January 2019…New Year’s resolutions. How did it go with last year’s resolutions?
Almost everyone makes New Year’s resolutions. Only 25% stay committed to their resolutions and only 8% accomplish them.
Is it time to kick this annual tradition out the door? What’s the point if hardly anyone succeeds? Are we setting the bar too high?
Maybe the problem is with the New Year’s resolutions we set.
Statista conducted a survey of Americans, asking them to give their 2018 New Year’s resolutions. 53% said their resolution is to save more money and 45% want to get into shape or lose weight. Here are the top 4:
- Save money
- Lose weight or get into shape
- Travel more
- Read more books
This is a financial blog so we’re not going to talk about getting into shape or losing weight. However, if losing weight or getting into shape is on your list you don’t have to go broke accomplishing your resolution. You can exercise on a budget.
So What’s the Problem?
Let’s say you write out your resolution…save more money. This sounds great on New Year’s day. Or maybe you started early and wrote out your resolutions during the holiday week.
Now the holidays are over, and the bills are arriving. Suddenly “save more money” seems less doable. Or maybe you want to improve your credit rating. But you charged a lot of stuff to your credit cards, which you cannot afford to pay.
What happens to your great New Year’s resolutions?? Maybe we shouldn’t set resolutions.
Some of the most famous people we know don’t make New Year’s resolutions. Oprah Winfrey, Tim Ferriss, and Melinda Gates, for instance, say they avoid them. It doesn’t mean they don’t set goals. They just have a different way of doing it.
The Tim Ferriss strategy is quite impactful. He says he takes a piece of paper and draws a line down the middle. He puts the label “positive” on one column and “negative” on the other. Then, he goes through his calendar and looks for all the activities or comments that triggered a negative emotion for that month. He puts them in the negative column. He does likewise with the positive emotions. Then, he relabels “Negative” to “Not-to-do-list.” He says to keep this list where you can see it, to remind yourself of what you don’t want to repeat from the previous year. The positives should become the first actions you add to your “to-do” list.
Set Goals Instead of Resolutions
Goals are different from resolutions. Goals are specific and actionable. Let’s make “save more money” or “improve my credit score” a vision or mission statement. The Tim Ferriss strategy is a great way to organize concrete action steps.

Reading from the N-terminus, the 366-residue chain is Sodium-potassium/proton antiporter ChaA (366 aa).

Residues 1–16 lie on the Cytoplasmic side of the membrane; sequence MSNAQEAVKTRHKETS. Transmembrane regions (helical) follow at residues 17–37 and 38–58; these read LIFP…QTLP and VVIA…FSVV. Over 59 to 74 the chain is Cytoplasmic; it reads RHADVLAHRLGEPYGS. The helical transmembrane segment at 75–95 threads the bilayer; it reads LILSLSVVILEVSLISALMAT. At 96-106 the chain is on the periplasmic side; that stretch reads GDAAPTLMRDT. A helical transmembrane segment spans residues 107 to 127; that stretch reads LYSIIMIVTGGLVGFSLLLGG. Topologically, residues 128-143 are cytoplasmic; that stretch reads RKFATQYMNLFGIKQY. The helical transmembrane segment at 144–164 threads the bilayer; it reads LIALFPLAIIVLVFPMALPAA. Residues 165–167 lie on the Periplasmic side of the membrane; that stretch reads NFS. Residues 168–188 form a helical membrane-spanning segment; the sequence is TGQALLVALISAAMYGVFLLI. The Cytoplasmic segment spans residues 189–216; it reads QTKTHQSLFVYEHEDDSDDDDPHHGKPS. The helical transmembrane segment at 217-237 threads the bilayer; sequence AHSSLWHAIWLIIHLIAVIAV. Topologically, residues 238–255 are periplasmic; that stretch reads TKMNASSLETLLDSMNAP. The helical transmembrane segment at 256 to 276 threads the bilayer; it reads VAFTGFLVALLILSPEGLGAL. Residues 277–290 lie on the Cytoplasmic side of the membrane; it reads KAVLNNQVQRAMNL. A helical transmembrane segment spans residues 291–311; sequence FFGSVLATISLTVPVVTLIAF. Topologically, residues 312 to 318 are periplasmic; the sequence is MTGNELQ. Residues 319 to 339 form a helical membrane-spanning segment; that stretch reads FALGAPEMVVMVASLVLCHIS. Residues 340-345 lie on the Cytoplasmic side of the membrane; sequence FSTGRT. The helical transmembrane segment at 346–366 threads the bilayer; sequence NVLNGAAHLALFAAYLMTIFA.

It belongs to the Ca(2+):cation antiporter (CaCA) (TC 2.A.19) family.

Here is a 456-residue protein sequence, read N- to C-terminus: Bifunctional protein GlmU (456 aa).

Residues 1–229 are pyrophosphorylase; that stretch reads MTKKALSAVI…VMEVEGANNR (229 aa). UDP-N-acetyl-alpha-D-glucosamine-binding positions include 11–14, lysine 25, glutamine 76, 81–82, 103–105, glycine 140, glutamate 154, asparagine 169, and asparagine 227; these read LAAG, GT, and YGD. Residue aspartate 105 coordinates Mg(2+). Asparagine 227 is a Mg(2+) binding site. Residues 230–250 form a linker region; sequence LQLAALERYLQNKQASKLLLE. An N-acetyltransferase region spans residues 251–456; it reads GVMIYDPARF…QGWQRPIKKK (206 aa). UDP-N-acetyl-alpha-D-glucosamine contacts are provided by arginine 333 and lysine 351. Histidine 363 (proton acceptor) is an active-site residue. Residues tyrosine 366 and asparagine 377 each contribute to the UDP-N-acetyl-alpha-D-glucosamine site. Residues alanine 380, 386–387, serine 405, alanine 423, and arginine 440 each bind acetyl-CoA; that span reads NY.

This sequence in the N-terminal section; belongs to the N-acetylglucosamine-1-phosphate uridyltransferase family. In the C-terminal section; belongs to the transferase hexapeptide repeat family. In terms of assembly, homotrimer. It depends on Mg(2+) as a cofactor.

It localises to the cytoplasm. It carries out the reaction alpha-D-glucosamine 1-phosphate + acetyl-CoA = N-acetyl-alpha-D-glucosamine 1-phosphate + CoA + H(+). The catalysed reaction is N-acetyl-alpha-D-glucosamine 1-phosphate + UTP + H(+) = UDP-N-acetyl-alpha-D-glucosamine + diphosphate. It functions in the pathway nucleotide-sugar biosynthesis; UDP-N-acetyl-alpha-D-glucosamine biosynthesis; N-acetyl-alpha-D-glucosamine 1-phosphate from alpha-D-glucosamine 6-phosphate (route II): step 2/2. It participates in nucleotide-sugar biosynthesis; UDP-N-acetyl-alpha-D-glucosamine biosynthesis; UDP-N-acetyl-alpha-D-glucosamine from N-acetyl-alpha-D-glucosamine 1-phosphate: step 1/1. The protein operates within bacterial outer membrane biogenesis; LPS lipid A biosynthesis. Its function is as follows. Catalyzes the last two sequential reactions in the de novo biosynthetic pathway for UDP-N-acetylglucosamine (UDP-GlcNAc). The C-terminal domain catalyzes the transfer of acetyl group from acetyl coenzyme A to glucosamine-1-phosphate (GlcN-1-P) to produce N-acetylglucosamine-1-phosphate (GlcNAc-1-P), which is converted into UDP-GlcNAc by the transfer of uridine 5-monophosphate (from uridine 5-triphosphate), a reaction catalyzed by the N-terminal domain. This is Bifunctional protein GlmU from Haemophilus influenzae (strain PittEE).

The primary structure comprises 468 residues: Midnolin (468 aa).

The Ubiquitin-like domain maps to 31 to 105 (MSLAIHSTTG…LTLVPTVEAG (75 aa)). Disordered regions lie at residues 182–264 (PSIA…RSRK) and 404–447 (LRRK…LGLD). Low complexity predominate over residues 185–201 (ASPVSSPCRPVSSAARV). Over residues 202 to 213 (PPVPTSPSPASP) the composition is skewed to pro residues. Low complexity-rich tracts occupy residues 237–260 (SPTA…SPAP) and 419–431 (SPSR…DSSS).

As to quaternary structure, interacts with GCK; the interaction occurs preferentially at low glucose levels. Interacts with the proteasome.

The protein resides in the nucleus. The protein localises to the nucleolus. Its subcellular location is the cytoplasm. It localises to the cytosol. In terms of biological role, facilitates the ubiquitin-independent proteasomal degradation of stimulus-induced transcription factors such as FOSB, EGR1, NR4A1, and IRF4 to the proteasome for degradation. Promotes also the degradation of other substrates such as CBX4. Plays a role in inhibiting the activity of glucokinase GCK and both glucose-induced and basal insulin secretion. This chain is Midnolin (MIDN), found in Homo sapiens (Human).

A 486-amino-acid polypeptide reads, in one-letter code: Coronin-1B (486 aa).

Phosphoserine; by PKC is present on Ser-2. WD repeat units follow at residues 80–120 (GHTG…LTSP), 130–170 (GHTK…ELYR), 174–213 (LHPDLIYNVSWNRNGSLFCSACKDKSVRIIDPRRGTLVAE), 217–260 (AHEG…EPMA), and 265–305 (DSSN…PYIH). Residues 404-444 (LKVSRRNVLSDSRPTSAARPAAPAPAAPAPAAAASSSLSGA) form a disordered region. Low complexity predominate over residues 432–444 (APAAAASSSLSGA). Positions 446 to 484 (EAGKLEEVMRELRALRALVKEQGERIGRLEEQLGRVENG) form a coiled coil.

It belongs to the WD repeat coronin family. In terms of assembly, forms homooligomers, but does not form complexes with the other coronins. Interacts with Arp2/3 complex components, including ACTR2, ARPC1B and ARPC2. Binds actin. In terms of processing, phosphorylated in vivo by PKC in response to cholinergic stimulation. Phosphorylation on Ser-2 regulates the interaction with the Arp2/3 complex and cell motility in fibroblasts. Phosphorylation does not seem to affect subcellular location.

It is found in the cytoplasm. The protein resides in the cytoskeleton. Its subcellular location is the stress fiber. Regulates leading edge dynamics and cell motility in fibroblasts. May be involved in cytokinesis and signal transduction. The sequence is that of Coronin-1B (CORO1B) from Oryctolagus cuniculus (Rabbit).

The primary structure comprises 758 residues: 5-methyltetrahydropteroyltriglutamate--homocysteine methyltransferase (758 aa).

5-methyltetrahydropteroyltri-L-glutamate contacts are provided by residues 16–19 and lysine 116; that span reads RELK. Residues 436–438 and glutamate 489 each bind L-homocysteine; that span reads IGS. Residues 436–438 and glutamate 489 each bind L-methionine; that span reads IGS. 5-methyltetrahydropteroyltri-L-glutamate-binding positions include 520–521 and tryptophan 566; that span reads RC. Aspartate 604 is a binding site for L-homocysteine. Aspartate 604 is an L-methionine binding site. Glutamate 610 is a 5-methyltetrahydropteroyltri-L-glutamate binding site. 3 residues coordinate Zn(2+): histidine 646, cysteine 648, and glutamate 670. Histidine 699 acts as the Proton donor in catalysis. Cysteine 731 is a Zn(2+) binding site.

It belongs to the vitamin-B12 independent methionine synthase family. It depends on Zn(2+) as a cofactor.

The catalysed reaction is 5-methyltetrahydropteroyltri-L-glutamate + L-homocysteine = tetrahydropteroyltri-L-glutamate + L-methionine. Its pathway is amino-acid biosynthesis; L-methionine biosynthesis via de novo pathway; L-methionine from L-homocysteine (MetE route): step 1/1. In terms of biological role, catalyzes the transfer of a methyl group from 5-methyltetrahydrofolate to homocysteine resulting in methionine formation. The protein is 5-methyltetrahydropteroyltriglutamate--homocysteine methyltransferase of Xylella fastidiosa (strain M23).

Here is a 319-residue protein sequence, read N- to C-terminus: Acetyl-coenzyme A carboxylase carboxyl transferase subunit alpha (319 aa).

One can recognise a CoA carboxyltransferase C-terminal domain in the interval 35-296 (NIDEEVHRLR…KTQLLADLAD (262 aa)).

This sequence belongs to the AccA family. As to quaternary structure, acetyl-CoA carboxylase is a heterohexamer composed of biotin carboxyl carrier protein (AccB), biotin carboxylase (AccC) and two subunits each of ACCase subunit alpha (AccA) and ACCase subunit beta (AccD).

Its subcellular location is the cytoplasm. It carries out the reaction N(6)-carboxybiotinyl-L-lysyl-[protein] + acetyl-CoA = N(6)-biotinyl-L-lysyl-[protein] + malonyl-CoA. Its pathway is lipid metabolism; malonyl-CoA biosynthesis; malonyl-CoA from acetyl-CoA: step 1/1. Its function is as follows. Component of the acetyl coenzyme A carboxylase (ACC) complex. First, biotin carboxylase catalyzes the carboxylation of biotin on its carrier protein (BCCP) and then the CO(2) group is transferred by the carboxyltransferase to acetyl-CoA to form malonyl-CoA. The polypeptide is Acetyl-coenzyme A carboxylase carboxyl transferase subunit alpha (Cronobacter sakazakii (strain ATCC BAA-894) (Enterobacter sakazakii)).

- Organize the past year’s expenditures by month. Where did the money go? How much money went out of your pocket and you have no idea what happened to it? How many times did you go out for meals or order carryout? Trips to the cafe?
- What about savings. How much did you save each month? How much did you save over the year? Were you able to put money into retirement? An emergency fund? Investments? Toward future dreams, such as buying a home, new car, going back to school, etc.?
With a goal of “save more money”, you can begin to write out concrete action steps to take this year to meet that goal, based on your “negative” and “positive” lists, which you will now turn into, “not-to-do” and “to-do” action items.
How are you going to save more money?
- Do you need to increase your income? How will you do it? Promotion? Raise? Second job?
- If you need a new job, what steps do you need to take to find one?
The idea is to make your actions steps very specific, funneling down until you reach your goal of saving more money.
Set a goal for how much of your income you want to save. For instance, “Save 15% of my income.” What action steps do you need to take to make this work? Are you disciplined? If not, do you need to automate your savings? There are some good apps that can help you.
Do you need to reduce your expenses?
How will you do this? First of all, you need to track your expenses. Where is the money going? Make a plan to do this every day, similar to what you would do if your goal is to lose weight. You can use free apps to help you track your spending such as Spending Tracker or Expenses OK.
The more specific you are, the greater the chances that you will realize your overall goal.
Reviewing Your Goal is Key
Don’t leave that piece of paper sitting in the drawer. Pull it out weekly, assess, give yourself credit for the accomplishments and support for the things you still need to work on. Set up a reminder for yourself so you don’t forget to do this each week.
It can be challenging to stick to your goals. Find a mentor to help you, similar to an exercise buddy.
Happy New Year!